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I wanted to check if I understand this correctly, or maybe it can be explained in a simpler way: why is matrix rank equal to the number of linearly independent rows?

The simplest proof I can come up with is: matrix rank is the number of vectors of the basis of vector space spanned by matrix rows (row space). All bases of a given vector space have the same size.

Elementary operations on the matrix don't change its row space, and therefore its rank.

Then we can reduce it to row echelon form (reduced row echelon form is not necessary, because I think the non-zero rows in row echelon form are linearly independent already). So we might pick only the rows that are non-zero and still get the same row space (adding or removing arbitrary number of zero rows don't change a thing), and because these rows are linearly independent, they are basis for the row space. As mentioned above, all bases have the same size, so number of linearly independent vectors is equal to matrix rank (the dimension - size of basis - of row space).

Is it correct? Didn't I make it too complicated?

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Two facts about elementary row operations are useful to resolve this question:

  • Elementary row operations alter the column space but do not alter the linear dependences among the columns. For example, if column 10 is $4$ times column 3 minus $7$ times column 5, then after doing any elementary row operation, column 10 is still be $4$ times column 3 minus $7$ times column 5. It's not too hard to figure out why that's true. Therefore elementary row operations do not alter the number of linearly independent columns.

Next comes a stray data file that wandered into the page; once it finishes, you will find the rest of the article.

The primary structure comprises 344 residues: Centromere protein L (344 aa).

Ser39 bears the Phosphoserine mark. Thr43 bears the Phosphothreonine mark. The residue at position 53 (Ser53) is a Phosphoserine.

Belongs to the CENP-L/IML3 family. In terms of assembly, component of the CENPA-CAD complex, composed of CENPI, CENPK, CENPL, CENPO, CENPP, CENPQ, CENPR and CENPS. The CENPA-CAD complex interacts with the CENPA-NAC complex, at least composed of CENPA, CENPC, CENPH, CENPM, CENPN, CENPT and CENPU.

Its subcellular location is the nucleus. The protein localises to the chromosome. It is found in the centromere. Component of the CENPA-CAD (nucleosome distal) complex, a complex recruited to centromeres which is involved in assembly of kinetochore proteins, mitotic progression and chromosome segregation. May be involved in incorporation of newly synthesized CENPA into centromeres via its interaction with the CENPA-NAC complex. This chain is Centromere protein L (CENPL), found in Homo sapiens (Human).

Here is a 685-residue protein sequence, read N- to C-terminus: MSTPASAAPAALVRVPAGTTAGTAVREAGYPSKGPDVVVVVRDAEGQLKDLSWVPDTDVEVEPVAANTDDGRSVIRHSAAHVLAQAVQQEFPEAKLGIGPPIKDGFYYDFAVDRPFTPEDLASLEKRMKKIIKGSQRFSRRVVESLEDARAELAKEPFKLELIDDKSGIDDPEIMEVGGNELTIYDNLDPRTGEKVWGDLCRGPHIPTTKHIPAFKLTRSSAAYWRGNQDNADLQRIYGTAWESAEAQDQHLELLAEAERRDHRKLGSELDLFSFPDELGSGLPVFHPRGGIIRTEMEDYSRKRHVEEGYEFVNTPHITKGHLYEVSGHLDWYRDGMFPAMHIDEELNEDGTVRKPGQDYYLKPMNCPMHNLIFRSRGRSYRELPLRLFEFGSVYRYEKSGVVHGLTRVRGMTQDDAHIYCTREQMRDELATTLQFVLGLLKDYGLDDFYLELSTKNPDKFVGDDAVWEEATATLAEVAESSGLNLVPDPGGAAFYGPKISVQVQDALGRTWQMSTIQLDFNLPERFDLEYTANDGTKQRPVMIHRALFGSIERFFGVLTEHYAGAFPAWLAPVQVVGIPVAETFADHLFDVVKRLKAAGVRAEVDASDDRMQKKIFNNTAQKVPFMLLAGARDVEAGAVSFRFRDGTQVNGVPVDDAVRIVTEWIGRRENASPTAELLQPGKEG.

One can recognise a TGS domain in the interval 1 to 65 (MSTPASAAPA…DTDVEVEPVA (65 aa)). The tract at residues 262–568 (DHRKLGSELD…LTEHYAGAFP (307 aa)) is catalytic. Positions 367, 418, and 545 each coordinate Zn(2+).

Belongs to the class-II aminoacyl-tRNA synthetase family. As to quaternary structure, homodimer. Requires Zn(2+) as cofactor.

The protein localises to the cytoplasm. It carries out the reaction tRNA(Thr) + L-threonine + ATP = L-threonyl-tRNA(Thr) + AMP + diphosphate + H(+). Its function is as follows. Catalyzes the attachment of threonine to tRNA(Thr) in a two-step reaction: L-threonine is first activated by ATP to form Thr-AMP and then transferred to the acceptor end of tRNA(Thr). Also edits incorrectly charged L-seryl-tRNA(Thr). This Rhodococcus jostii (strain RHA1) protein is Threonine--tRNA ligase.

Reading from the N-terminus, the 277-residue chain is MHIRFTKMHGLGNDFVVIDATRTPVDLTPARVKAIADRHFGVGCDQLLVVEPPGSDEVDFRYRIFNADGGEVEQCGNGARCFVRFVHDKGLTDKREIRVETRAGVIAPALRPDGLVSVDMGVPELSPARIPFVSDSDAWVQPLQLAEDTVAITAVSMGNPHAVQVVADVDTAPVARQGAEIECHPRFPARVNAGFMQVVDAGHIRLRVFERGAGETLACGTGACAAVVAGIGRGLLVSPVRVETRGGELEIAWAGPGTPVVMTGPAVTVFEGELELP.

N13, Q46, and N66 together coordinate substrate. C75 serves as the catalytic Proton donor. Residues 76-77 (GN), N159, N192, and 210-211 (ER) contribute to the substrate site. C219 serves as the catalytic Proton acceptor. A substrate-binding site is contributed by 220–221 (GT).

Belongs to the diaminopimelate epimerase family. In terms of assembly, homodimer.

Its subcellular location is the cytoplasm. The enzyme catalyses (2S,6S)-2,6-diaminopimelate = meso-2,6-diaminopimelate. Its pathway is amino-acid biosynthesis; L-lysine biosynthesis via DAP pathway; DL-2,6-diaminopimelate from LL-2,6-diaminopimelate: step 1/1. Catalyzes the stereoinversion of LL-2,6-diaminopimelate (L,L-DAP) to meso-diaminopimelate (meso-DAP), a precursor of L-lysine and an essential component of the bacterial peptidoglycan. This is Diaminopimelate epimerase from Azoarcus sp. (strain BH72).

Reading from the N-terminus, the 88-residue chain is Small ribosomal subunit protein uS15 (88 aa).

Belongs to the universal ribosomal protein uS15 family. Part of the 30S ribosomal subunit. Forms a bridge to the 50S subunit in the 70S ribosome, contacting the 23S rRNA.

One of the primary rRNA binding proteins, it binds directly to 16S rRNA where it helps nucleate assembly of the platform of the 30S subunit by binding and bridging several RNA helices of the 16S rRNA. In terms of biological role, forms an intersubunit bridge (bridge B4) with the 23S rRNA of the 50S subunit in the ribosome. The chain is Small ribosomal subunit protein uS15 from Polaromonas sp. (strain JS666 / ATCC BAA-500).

• Elementary row operations do not alter the row space. It's also not hard to see why that is true. Therefore elementary row operations do not alter the number of linearly independent rows.

After a matrix is fully reduced, it's not hard to see that the number of linearly independent columns is the number of pivot elements, and the number of linearly independent rows is the number of pivot elements. Therefore the number of linearly independent rows. Since the row operations don't change the number of linearly independent columns or the number of linearly independent rows, those two quantities must be the same in every matrix.

Consequently one can define “rank” of a matrix either

  • as the dimension of the column space; or as
  • as the dimension of the row space,

and it's the same thing either way.

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  • $\begingroup$ I understand why row operations don't change row space, but why does it imply that the number of linearly independent rows doesn't change? Is it because: all the rows span the row space, so we can just pick the linearly inependent rows and they will still span the same space. Therefore these vectors are basis. So we can do the same thing for any other matrix obtained by row operations, and the row space will stay the same. Using the fact that all bases have the same number of elements we see that the number of linearly independent rows doesn't change under row operations. Correct? $\endgroup$ – user5539357 Feb 13 '16 at 18:02
  • $\begingroup$ Yes. The fact that all bases have the same number of elements is the essential point in that part of the argument. $\qquad$ $\endgroup$ – Michael Hardy Feb 13 '16 at 18:55
  • $\begingroup$ @MichaelHardy Michael, Can you check my proof here based on what you said.(math.stackexchange.com/questions/2295243/…) $\endgroup$ – Bijesh K.S May 25 '17 at 8:58

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